MEGATech Reviews: weBoost eqo Cell Phone Signal Booster
  • Very quick and easy to setup
  • Works with all carriers
  • No monthly fees
  • Questionable effectiveness
  • Relatively small coverage area
  • Cumbersome cabled connection
5.5Overall Score

Do you have problems with dropped calls in your home? Are you tired of looking down on your phone to see that you’re barely hanging on with but a single bar of reception? If you don’t feel particularly inclined to climb up on your roof to install an external antenna, the weBoost eqo could be a far simpler and more convenient solution to provide your home with far better cell phone coverage. At least that’s the idea.

No More Dropped Calls


Cell phone signal boosters have existed for practically as long as cell phones themselves. Years ago, I reviewed a compact external antenna — about the size of a Kindle — that literally plugged into the back of my Motorola flip phone. While there are much larger and much more robust solutions meant to cover much larger areas, the weBoost eqo is a more modest offering that’ll give you up to 1,500 square feet of better reception.

The package consists of two main parts, both of which have been adorned in fingerprint-attractive glossy black plastic. The “booster” is what grabs onto existing cell phone signals, amplifying those to give you better coverage away from your window. The “antenna” is the other unit and this is what will actually deliver the boosted signal to your mobile device.

These are physically larger than I had expected, measuring about 12 x 9 x 4 inches each. They’re not going to be all that inconspicuous in your home, even if the antenna can be wall-mounted. On the bright side, the weBoost eqo should support the majority of carriers and bands in North America, covering both 3G and 4G frequencies. You can check the weBoost website for a full list.

A Literal 60-Second Setup


You might think that setting up a contraption such of this can be overwhelmingly complicated and difficult, but it is no exaggeration to say that you can be up and running in under 60 seconds. Literally.

First, place the “booster” unit near a window where you have the strongest signal in your house, ensuring that the front of the booster faces the inside of the room. Second, use the provided cable to connect the “booster” with the “antenna,” placing the latter at least six feet away and facing in the same direction. Third, plug the AC adapter into the “booster” to give it power. Wait for the solid green light and you’re in business.

That’s it. Realistically, this poses two main challenges. First, you need to find the best location for the booster. Depending on the depth of your window ledge, this might be easier or more difficult. Second, you’ll want to find the least ugly way to run a thin cable across the room to the antenna. Remember that you need at least six feet of separation.

Does the weBoost eqo Actually Work?

eqo-signal (1)

For the purposes of our test, we used a ZTE Axon Pro on the Fido network (Rogers) in Canada. My home has always suffered from sub-par coverage. I never get a dropped call, but I never get to see “full bars” on my phone either. To measure the signal strength, I simply went in the “status” section of “about phone” on the ZTE Axon Pro. For reference, a reading of -60 dBm is better than -100 dBm. Hit -120 dBm and you’ll drop calls.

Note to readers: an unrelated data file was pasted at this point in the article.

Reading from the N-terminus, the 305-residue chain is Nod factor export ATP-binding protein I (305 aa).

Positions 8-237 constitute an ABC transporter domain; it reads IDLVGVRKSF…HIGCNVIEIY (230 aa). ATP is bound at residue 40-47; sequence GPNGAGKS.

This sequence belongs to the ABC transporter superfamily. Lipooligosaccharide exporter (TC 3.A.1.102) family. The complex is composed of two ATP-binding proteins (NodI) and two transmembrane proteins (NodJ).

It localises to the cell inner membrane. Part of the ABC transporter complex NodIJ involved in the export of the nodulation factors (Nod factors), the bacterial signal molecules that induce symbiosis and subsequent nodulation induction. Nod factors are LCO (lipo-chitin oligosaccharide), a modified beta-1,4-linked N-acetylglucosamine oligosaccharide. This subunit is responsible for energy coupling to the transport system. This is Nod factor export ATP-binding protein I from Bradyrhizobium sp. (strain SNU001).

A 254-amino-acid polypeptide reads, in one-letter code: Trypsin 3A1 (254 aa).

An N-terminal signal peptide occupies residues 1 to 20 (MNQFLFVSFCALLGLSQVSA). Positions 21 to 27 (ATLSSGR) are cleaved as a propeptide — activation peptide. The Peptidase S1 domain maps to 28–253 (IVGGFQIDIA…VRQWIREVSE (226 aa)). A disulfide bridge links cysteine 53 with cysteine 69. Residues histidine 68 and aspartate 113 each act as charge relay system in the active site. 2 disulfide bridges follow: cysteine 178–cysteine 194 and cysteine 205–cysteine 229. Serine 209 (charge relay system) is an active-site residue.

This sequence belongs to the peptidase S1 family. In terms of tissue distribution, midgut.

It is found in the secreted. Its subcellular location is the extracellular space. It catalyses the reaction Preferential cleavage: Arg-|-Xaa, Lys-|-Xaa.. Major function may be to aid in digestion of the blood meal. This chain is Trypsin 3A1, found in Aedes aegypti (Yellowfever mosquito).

In the above test, the booster unit was placed on a windowsill near the front of the house on the lower level. As you can see, the improvement is quite negligible and can feasibly be attributed to natural variation. For this test, I allowed the eqo to run for several hours before grabbing the “with eqo” reading. I then unplugged the unit, waited a minute, and took a “without eqo” reading. A difference of 2 dBm doesn’t mean much in the real world.

eqo-signal (2)

In the second test, I tried placing the booster unit on the upper floor, near a window toward the back of the house. I propped it up such that it wasn’t sitting right at the base of the window either. I also ran the cable at least a couple of feet further to the antenna unit than I had in the first test. I reversed the order too, picking up the “without eqo” reading and then plugging in the eqo and taking a “with eqo” reading a couple minutes later.

Even so, the improvement offered by the eqo was once again negligible: about 4 dBm. Following up a couple of hours later from the same location, the “with eqo” reading was still about the same. If anything, I saw it fluctuate anywhere from -89 dBm to -97 dBm, and this was when I was relatively close to the antenna. Stepping a few feet away, I’d start to see signal strength readings as poor as -105 dBm.

MEGATechie More Bars for Everyone or MEGATechie Lost in the Echo?


In looking over customer experiences with the weBoost eqo over the web, I found quite the mixed bag. Some people are saying that they really do get a significant improvement in cell phone reception in their homes, whereas other people are finding practically no improvement at all. In speaking with the representatives from weBoost, they indicated that this does work best when you start with a better signal.

Given this, since reception in any part of my home has never been great, the weBoost eqo may not be all that useful of a solution. Your mileage may vary. For my part, I am disappointed at the questionable performance, coupled with the larger design and inconvenient cabled connection between the two units. And seeing how the weBoost eqo is listed at US $349.99 ($499.99 in Canada), I’m not sure it’s worth the money.

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